Opening in the West End in time to coincide with the start of the school holidays, David Eldridge‘s play is about six teachers who, in various ways, are no more emotionally literate than their charges.
The play was first staged at the Royal Court Upstairs in 2000 and is divided into three sections each concerning one particular pairing and their various psycho-sexual hang-ups.
The casting coup here is Catherine Tate, still fresh from winning over the majority of sceptics as Donna in Doctor Who. She appears in the second segment of the play, but, before that, the audience was introduced to a different couple, Helen and Nicholas (played by Lisa Dillon and The IT Crowd‘s Chris O’Dowd, the latter rather miscast). They are friends and colleagues at a London comp, though he has just applied for a position at an independent school in Essex. Helen is upset that he is contemplating leaving, both his state school job, and her, behind. It quickly becomes clear that she carries quite a torch for him (the flames having been fuelled considerably when they drunkenly slept together three years before).
At first – as Nicholas churns out a familiar ‘it’s not you, it’s me’ spiel – our sympathies lie with Helen. He seems content to keep her hanging around as a ‘best friend’ but is unwilling to take their relationship further; he enjoys the adoration but is not sure that he ‘is capable of loving her.’ However Eldridge twists things around by having Helen do something so incredibly rash and extreme that it rather undermines the carefully created sense of emotional exposure that has gone before.
The second sequence, the one featuring Tate, also sees Eldridge take a familiar, near-sitcom set up, a drink fuelled and unwise encounter between two colleagues, and subvert it. Tate plays Michelle, a sexually aggressive teacher with a face framed by wild, red hair and breasts barely contained within an unflattering brown jersey dress. It is an initially caricatured role, but the writing and the performance work in tandem to turn it into something more. Having confessed to sleeping with half the common room, Tate’s Michelle slowly unfurls before us, into a pathetic, self loathing figure. She is little better than Dominic Rowan’s Graham, a sexually inexperienced man, whose lust is comic at first, but increasingly unsettling. As he would later cement with his stage adaptation of Festen, Eldridge is adept at injecting unease and tension into a situation. The audience has no idea where this union will head, how far things will go. It is compelling as a car-crash, hard to watch, but impossible not to.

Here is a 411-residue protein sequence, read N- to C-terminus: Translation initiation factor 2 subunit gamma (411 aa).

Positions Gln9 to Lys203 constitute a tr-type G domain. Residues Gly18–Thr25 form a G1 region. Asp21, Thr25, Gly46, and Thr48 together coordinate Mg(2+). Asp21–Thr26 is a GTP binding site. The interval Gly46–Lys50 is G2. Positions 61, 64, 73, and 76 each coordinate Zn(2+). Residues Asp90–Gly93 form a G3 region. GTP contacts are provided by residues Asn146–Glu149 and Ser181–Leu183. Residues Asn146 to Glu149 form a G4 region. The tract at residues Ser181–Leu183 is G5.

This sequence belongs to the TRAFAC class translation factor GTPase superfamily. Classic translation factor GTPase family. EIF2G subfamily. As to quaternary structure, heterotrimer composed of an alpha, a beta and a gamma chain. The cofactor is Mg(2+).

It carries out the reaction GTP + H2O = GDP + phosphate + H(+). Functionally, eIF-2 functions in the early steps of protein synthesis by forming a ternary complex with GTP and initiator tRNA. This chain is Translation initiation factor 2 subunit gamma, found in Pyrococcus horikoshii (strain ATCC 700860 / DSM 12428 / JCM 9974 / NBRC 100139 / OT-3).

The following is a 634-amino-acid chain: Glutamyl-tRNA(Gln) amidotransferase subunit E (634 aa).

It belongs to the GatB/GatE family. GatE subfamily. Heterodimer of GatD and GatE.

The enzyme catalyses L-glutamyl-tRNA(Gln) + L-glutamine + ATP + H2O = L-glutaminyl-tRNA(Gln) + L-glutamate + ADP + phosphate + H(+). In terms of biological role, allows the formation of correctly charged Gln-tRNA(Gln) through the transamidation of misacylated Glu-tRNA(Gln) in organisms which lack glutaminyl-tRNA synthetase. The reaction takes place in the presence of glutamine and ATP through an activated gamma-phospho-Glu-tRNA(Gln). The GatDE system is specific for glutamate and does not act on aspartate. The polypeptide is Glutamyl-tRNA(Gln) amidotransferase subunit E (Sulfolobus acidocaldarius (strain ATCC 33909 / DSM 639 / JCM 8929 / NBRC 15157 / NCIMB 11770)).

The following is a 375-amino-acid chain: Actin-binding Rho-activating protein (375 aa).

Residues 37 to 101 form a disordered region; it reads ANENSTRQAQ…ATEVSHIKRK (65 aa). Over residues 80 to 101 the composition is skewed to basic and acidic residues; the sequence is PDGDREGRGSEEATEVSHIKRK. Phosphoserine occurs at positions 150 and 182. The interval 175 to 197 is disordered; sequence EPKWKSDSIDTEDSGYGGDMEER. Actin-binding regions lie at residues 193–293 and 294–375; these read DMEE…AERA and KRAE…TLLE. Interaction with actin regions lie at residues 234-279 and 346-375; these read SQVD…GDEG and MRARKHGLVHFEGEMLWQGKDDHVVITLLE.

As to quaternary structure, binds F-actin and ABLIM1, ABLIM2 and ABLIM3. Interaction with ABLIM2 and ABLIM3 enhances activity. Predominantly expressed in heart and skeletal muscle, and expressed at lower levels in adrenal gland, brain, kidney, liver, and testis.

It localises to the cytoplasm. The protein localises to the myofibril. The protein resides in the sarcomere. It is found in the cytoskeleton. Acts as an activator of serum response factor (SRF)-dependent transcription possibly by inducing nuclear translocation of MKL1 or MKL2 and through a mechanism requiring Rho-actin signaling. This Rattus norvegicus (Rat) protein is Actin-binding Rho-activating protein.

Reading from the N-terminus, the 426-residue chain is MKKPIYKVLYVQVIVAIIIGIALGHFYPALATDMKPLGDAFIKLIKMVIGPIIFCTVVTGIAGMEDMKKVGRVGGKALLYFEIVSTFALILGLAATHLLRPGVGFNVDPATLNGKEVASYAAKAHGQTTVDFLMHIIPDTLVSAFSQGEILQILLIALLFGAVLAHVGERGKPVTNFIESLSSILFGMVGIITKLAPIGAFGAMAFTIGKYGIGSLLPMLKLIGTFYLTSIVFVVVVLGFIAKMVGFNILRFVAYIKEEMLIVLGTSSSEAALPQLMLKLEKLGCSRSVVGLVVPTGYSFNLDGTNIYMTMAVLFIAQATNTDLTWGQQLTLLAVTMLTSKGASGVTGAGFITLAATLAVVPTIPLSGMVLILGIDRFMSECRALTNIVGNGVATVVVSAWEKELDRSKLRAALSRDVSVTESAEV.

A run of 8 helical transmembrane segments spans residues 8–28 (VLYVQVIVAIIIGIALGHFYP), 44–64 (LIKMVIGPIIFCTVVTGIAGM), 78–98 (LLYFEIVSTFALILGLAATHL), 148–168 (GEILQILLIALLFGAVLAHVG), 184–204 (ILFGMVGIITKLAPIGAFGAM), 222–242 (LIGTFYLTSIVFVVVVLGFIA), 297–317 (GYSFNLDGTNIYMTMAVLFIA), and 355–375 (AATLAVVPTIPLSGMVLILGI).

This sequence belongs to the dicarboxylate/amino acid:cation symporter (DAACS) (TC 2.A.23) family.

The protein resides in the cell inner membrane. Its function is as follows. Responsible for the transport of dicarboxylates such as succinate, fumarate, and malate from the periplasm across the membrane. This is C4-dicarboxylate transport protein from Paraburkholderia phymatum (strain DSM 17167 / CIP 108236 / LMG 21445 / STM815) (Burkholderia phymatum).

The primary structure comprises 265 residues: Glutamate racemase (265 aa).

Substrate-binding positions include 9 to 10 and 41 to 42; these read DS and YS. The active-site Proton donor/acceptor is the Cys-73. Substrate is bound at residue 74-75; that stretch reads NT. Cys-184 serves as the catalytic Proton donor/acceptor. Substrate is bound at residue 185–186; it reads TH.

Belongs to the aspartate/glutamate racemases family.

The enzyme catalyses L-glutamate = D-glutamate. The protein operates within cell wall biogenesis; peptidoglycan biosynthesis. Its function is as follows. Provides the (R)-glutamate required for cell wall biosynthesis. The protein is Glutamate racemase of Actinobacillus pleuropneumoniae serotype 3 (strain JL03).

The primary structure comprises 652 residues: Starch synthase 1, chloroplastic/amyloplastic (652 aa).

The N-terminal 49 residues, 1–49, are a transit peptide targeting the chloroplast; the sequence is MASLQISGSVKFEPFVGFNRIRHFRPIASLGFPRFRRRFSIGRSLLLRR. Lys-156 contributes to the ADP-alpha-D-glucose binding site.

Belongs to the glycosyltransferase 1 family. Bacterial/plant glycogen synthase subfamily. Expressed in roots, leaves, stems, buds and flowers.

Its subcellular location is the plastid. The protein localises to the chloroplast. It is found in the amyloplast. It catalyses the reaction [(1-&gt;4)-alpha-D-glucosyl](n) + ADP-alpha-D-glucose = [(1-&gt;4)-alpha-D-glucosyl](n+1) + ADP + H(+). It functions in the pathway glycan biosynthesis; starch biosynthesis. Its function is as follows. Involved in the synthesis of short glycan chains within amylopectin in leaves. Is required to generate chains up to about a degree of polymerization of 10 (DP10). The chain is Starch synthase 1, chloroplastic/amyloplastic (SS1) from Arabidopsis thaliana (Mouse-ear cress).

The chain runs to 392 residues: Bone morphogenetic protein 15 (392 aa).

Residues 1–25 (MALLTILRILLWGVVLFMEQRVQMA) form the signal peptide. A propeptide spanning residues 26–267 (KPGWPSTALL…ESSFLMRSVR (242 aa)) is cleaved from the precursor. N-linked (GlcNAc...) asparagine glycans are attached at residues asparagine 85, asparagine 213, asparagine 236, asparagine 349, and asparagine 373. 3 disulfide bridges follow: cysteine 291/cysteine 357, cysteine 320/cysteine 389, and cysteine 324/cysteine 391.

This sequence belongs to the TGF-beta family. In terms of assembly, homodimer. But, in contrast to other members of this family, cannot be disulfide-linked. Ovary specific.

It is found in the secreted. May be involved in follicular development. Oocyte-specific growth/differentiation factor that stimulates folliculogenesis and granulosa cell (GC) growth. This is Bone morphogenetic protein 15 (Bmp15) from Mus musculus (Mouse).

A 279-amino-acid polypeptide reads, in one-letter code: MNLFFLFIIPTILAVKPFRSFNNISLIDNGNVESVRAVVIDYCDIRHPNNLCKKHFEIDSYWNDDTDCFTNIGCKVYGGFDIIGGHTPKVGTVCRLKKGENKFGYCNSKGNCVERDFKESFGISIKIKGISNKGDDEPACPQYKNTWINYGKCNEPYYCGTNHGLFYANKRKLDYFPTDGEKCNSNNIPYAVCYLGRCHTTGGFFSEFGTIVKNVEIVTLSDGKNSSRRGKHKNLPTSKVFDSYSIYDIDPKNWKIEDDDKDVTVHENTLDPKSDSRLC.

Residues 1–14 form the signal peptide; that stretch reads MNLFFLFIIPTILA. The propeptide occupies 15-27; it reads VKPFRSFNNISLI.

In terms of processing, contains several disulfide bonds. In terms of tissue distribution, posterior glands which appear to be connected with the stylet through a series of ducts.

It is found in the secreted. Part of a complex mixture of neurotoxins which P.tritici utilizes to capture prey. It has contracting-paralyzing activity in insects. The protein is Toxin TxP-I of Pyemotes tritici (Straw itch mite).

If the pairing of Michelle and Graham was the most warped of the evening, that of Annie and Robert (played by Francesca Annis and Nigel Lindsay) was the warmest. The Tate/Rowan section began with the couple indulging in a little role play, with her playing the field nurse to his wounded solider. This game of theirs is echoed in the final section when the luminous Annis recounts the story of her aunt’s brief, youthful affair with a young man who met his end on a Belgian battle field. This story has made her reflect on her own relationship with Robert. They spend most of the school holidays together and are clearly close, clearly share a bond beyond friendship, but the age difference (she is somewhat older) has always made her hang back. But now, sitting with him in a summer-warmed garden, she reconsiders and, after wallowing in bitterness for two thirds of its lenght, the play ends on a note of hope and optimism.
This last segment is also the most satisfying from a performance point of view. Lindsay and Annis have a fresh, plausible chemistry. As the sluttish Michelle however, Catherine Tate overplays things at time and when she raises her voice, when she uses a certain vocal tone, it is impossible not to think of some of her television creations, engrained as they are on the collective conscious. But in her quieter moments she is stronger, subtly suggesting an underlying damage.
Under The Blue Sky is a compact thing, 90 minutes all in, and Anna Mackim’s production is taut and well paced, though it struggles to fill the West End space at times. Eldridge’s play feels, especially in the earlier sequences, very much like the work of a young man it feels a bit forced and obvious in places, with the linking of the three stories feeling like a narrative device rather than something organic but, as the play progresses towards its tender, hopeful conclusion, there is a sense of him blossoming, both in confidence and in ability, something he would go on to confirm with later work.